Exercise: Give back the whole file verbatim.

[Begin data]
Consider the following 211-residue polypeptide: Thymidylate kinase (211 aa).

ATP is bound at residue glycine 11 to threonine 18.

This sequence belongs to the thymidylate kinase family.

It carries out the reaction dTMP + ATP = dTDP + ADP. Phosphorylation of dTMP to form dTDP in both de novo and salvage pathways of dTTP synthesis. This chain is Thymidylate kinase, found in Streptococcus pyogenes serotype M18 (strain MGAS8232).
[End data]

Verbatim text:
Consider the following 211-residue polypeptide: Thymidylate kinase (211 aa).

ATP is bound at residue glycine 11 to threonine 18.

This sequence belongs to the thymidylate kinase family.

It carries out the reaction dTMP + ATP = dTDP + ADP. Phosphorylation of dTMP to form dTDP in both de novo and salvage pathways of dTTP synthesis. This chain is Thymidylate kinase, found in Streptococcus pyogenes serotype M18 (strain MGAS8232).